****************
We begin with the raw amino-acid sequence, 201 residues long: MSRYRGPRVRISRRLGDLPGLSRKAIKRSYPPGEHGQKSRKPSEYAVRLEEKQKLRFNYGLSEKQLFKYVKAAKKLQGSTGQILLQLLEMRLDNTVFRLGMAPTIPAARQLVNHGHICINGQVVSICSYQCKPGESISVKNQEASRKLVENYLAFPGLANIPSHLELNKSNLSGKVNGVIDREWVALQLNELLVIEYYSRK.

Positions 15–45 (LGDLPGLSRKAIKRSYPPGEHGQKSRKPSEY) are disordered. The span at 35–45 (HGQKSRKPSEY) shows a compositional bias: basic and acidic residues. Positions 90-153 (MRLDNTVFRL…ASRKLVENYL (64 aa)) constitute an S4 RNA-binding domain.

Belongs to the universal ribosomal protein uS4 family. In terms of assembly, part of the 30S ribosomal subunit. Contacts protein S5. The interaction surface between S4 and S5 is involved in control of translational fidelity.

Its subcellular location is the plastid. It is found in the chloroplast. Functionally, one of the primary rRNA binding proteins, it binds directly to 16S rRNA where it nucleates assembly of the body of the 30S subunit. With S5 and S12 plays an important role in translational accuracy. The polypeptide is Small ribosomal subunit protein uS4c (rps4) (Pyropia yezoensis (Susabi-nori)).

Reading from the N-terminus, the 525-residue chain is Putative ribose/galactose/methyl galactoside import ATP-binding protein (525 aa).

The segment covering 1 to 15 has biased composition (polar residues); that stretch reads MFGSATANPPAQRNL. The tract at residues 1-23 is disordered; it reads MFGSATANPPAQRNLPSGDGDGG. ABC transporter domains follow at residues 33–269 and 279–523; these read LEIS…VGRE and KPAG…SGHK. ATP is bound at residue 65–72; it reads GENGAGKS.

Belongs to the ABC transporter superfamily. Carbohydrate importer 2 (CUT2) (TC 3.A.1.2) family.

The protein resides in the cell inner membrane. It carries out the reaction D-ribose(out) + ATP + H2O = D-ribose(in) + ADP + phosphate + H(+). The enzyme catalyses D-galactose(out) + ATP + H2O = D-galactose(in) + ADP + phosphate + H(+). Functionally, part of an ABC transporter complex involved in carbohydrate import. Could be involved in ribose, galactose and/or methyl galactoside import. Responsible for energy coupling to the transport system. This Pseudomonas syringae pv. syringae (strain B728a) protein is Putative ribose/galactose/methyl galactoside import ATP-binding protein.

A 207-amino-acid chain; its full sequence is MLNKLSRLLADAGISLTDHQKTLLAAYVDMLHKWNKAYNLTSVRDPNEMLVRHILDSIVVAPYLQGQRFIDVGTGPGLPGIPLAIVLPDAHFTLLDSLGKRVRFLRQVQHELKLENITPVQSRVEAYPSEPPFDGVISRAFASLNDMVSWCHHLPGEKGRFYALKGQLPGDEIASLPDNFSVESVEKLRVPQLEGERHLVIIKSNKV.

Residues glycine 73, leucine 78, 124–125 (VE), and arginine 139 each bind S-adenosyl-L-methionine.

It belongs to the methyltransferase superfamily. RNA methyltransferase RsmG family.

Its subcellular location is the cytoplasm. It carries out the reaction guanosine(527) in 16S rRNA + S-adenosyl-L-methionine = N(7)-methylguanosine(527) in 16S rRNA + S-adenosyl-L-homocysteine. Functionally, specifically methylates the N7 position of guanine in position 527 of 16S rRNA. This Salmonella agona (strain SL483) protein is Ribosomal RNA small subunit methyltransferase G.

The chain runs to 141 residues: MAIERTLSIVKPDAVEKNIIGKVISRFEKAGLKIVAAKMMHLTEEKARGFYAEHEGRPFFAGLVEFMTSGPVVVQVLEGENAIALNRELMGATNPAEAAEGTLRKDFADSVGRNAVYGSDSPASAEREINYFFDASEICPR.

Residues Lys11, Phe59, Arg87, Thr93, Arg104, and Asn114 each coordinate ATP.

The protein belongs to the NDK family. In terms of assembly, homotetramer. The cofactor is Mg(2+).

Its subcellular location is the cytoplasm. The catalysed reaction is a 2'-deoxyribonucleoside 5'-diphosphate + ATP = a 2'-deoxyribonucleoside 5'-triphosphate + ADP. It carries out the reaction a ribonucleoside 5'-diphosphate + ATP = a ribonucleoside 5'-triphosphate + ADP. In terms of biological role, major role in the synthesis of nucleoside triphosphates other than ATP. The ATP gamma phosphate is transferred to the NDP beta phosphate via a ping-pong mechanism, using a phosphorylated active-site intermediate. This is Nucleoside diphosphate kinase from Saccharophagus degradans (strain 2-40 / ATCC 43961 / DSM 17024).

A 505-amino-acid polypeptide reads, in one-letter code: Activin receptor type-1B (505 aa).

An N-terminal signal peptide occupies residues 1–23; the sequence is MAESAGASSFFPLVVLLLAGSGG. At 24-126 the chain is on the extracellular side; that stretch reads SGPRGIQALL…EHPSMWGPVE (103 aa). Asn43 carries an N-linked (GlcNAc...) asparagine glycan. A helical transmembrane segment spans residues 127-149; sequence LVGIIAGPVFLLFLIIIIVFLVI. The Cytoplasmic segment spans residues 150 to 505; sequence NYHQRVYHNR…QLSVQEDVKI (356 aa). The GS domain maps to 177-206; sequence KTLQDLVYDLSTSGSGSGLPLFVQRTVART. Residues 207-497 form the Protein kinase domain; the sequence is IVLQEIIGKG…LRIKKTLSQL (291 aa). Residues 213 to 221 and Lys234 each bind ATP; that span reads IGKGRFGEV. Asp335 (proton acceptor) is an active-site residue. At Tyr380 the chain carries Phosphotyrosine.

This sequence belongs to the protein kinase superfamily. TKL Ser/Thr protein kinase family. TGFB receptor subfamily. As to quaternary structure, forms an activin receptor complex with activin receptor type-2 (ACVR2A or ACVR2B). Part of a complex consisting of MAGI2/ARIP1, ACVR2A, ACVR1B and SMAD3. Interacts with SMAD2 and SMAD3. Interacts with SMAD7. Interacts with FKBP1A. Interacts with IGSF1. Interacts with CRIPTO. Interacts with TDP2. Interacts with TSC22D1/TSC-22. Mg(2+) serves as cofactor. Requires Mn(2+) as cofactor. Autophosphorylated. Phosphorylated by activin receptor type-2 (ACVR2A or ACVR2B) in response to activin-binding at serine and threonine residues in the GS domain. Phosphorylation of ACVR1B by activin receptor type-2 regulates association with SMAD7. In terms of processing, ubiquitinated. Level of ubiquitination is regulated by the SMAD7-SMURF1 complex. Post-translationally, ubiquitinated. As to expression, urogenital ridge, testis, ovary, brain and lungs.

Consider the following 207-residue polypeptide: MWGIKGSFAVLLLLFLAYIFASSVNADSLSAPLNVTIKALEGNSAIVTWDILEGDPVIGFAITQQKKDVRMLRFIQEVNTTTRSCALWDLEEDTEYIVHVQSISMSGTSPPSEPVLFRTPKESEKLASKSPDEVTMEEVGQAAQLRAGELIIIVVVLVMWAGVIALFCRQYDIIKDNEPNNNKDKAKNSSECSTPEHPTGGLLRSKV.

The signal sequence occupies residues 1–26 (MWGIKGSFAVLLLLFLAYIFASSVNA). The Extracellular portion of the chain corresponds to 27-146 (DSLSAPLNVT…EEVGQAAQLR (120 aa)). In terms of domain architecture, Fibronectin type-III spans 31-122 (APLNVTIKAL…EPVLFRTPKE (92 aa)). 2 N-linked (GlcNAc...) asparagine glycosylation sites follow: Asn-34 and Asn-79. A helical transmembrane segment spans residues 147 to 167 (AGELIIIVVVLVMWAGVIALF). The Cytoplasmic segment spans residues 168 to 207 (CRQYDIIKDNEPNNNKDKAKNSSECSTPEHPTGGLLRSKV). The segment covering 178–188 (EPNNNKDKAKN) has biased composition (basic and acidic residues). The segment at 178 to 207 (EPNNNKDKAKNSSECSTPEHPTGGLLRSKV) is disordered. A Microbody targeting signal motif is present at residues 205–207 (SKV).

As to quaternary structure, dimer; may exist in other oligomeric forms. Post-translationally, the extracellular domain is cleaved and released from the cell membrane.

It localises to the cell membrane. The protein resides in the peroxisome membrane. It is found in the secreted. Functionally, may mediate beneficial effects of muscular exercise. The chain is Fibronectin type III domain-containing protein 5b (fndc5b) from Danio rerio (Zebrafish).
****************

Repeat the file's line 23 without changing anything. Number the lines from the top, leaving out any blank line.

It localises to the cell membrane. The protein resides in the peroxisome membrane. It is found in the secreted. Functionally, may mediate beneficial effects of muscular exercise. The chain is Fibronectin type III domain-containing protein 5b (fndc5b) from Danio rerio (Zebrafish).